Caption
U.S. Commission on Civil Rights, swearing in at the White House, January 3, 1958.
Source: University of Notre Dame Archives.

Father Hesburgh Appointed to U.S. Civil Rights Commission

Six million Americans whose skin was black were denied the right to vote; they could not walk in and get served a Coca-Cola in a drugstore of their choice, or go to a toilet of their choice, or take a seat of their choice on public transportation, or swim at any public beach, or get a job reserved for whites, or go to a school with white children, or be buried in a cemetery where white people were buried.

–Father Hesburgh, God, Country, Notre Dame

Such was the climate when President Dwight D. Eisenhower signed the Civil Rights Act of 1957, the first civil rights law passed by Congress since 1875.

Eisenhower in his office, U.S. naval base, Newport, RI, September 9, 1957.
Source: U.S. Navy.

In the fall of 1957, Father Hesburgh was standing on a corner outside the Sacher Hotel in Vienna, Austria, when he picked up and began to leaf through the latest copy of TIME Magazine. He came across a brief article about how President Eisenhower was creating a commission to study allegations of voter discrimination throughout the country. After returning home, Father Hesburgh recalled,

The first Sunday I was home, I got a call from Sherman Adams at the White House. He said, “Have you heard of the Civil Rights Commission?” I said, “Yes, I have.” He said, “President Eisenhower would like to know whether you would accept appointment to the Commission for a two-year task?” I said, “Yes. I guess so.” I never really learned how to say no to the President.

President Eisenhower felt Father Hesburgh would help balance out the three southern democrats and two northern republicans on the commission. The six-member U.S. Commission on Civil Rights was sworn in at the White House on January 3, 1958.

Sherman Adams swears in members of the U.S. Commission on Civil Rights at the White House, January 3, 1958. Left to right: J. Ernest Wilkins (R), Undersecretary of Labor; Father Theodore Hesburgh (I), president of the University of Notre Dame; John S. Battle (D), former governor of Virginia; Doyle E. Carleton (D), former governor of Florida; Robert G. Storey (D), Dean of Southern Methodist Law School; John A. Hannah (R), President of Michigan State University and former Secretary of Defense; President Dwight D. Eisenhower.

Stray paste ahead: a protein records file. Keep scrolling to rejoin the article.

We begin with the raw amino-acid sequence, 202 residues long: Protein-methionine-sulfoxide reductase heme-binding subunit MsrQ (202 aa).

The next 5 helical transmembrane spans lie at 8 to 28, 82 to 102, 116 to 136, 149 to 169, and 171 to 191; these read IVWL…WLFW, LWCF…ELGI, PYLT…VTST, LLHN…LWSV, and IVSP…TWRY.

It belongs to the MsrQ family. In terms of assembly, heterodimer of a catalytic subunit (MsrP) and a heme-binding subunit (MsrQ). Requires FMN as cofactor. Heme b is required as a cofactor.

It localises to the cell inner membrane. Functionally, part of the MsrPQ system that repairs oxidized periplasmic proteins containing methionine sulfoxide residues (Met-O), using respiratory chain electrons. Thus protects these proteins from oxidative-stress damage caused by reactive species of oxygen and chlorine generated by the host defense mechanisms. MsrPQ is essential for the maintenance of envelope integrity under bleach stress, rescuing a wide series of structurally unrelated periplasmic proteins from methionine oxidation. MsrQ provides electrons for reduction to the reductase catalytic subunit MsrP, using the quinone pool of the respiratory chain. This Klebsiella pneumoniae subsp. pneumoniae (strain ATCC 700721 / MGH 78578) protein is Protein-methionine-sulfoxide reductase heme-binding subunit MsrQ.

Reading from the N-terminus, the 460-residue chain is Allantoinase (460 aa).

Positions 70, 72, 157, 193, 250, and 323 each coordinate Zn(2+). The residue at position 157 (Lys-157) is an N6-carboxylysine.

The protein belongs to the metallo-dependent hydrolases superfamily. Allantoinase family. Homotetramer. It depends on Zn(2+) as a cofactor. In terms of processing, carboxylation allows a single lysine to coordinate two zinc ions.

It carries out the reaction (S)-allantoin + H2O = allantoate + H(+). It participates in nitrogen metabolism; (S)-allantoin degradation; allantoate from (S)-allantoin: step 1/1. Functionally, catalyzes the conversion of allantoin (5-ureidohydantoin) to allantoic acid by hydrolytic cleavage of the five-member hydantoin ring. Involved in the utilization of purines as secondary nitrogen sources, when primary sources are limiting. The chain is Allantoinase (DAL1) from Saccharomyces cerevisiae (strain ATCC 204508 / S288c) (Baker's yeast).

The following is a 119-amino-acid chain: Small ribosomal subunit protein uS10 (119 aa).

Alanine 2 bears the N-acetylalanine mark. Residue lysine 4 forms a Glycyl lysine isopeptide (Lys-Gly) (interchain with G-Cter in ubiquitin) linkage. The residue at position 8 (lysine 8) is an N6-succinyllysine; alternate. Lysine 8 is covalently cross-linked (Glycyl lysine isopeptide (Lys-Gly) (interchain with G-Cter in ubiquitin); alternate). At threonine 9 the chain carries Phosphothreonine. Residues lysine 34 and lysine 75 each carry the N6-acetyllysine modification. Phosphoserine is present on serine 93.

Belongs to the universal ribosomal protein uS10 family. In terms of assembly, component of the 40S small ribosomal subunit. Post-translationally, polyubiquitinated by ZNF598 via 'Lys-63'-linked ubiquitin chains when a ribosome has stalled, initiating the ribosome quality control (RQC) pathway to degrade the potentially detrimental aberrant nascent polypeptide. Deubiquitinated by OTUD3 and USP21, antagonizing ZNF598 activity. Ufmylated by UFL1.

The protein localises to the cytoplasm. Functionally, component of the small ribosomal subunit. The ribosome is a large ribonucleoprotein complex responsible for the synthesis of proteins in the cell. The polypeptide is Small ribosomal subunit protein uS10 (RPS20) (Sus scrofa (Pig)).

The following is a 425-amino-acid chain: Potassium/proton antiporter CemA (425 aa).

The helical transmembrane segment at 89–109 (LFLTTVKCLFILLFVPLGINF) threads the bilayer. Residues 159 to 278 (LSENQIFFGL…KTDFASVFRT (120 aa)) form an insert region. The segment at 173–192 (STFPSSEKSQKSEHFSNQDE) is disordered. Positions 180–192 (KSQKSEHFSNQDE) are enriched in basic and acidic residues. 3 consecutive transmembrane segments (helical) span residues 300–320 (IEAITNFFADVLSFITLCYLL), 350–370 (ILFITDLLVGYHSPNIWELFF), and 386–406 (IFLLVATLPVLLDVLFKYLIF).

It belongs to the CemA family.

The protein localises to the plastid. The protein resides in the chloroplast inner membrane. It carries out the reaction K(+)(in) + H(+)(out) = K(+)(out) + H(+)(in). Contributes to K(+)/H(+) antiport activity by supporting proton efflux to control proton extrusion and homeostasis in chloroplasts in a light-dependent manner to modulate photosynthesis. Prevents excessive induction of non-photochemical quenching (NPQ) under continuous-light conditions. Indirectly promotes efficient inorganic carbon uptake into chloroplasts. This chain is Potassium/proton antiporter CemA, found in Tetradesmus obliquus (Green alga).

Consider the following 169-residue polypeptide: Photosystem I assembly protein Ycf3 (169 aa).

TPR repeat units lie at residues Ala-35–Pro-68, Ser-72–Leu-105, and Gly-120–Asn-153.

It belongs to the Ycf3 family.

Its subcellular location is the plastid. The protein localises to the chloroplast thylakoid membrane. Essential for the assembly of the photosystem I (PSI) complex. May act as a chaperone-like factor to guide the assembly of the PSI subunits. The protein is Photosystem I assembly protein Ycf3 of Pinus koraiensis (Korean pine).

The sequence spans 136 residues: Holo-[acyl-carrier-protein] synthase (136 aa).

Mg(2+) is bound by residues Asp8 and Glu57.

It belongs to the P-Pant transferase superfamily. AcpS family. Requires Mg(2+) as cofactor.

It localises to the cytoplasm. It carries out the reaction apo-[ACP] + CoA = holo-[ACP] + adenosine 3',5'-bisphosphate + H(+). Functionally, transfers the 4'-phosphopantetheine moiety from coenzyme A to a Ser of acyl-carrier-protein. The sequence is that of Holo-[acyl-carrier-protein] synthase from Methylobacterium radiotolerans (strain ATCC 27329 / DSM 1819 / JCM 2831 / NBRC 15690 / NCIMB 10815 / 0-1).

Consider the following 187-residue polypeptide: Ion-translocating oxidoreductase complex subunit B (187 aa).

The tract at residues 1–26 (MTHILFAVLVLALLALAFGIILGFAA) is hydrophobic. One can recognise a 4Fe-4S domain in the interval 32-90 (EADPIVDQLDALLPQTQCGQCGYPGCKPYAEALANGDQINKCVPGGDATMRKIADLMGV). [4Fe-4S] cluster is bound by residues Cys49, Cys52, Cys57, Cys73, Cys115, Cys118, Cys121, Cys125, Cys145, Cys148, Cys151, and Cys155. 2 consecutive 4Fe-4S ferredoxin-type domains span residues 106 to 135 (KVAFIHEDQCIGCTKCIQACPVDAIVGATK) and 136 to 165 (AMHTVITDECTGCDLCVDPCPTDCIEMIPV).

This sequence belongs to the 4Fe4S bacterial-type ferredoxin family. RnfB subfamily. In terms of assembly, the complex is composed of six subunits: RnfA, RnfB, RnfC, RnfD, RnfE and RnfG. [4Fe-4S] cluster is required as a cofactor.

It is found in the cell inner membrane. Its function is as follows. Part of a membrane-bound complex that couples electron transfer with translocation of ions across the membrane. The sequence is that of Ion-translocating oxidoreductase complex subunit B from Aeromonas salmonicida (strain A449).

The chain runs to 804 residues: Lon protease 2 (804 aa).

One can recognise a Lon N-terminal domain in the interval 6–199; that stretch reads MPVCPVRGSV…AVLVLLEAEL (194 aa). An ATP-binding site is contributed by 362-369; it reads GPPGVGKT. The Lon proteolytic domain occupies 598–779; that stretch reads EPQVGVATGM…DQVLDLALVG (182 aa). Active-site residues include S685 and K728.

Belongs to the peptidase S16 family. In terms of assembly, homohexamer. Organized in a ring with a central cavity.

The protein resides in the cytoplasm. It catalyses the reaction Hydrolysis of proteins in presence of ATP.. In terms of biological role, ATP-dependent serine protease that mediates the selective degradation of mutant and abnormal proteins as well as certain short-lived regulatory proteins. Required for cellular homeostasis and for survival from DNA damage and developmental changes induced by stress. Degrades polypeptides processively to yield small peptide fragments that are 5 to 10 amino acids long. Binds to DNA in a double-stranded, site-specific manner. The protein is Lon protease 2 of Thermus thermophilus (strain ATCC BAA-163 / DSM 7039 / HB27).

Source: National Park Service.

With a small staff and little money, the commission began researching the state of civil rights in the country, starting with voting, and later addressing other areas of discrimination. The commission faced many challenges from the start, including harassment and uncooperative and sometimes hostile judges and witnesses. In addition, as the commission began their work in the South, they found it difficult to find accommodations. They were barred from hotels and meeting places, even Maxwell Air Force Base in Alabama, because they had three African-American men on staff (one commissioner and two lawyers). One of the commissioners called President Eisenhower to complain. As Father Hesburgh described in his autobiography,

Ike blew a fuse. . . . He sat down and wrote a scathing executive order to the general at Maxwell, saying that the members of the commission would indeed be accommodated there. . . . That is what it took—an executive order from the President of the United States—to get the black members of our federal commission accommodated in federal housing at a federal military installation. Of course, it should not have been necessary. President Harry Truman had issued an executive order ten years earlier integrating all the armed forces.

It was clear as the commission continued that the law was not being upheld, and the work ahead would not be easy.

Recommendations Become Law